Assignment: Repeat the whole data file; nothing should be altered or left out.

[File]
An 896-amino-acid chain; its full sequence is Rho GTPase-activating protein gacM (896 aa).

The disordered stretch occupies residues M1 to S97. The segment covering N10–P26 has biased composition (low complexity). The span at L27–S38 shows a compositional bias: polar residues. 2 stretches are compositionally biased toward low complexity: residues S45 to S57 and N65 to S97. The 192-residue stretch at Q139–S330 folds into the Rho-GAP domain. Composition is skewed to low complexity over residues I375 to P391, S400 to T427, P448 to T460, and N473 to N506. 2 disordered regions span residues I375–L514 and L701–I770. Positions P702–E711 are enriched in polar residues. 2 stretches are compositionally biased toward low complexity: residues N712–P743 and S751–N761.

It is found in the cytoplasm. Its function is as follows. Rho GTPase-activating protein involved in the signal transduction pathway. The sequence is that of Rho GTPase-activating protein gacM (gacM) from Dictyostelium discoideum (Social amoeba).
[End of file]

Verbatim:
An 896-amino-acid chain; its full sequence is Rho GTPase-activating protein gacM (896 aa).

The disordered stretch occupies residues M1 to S97. The segment covering N10–P26 has biased composition (low complexity). The span at L27–S38 shows a compositional bias: polar residues. 2 stretches are compositionally biased toward low complexity: residues S45 to S57 and N65 to S97. The 192-residue stretch at Q139–S330 folds into the Rho-GAP domain. Composition is skewed to low complexity over residues I375 to P391, S400 to T427, P448 to T460, and N473 to N506. 2 disordered regions span residues I375–L514 and L701–I770. Positions P702–E711 are enriched in polar residues. 2 stretches are compositionally biased toward low complexity: residues N712–P743 and S751–N761.

It is found in the cytoplasm. Its function is as follows. Rho GTPase-activating protein involved in the signal transduction pathway. The sequence is that of Rho GTPase-activating protein gacM (gacM) from Dictyostelium discoideum (Social amoeba).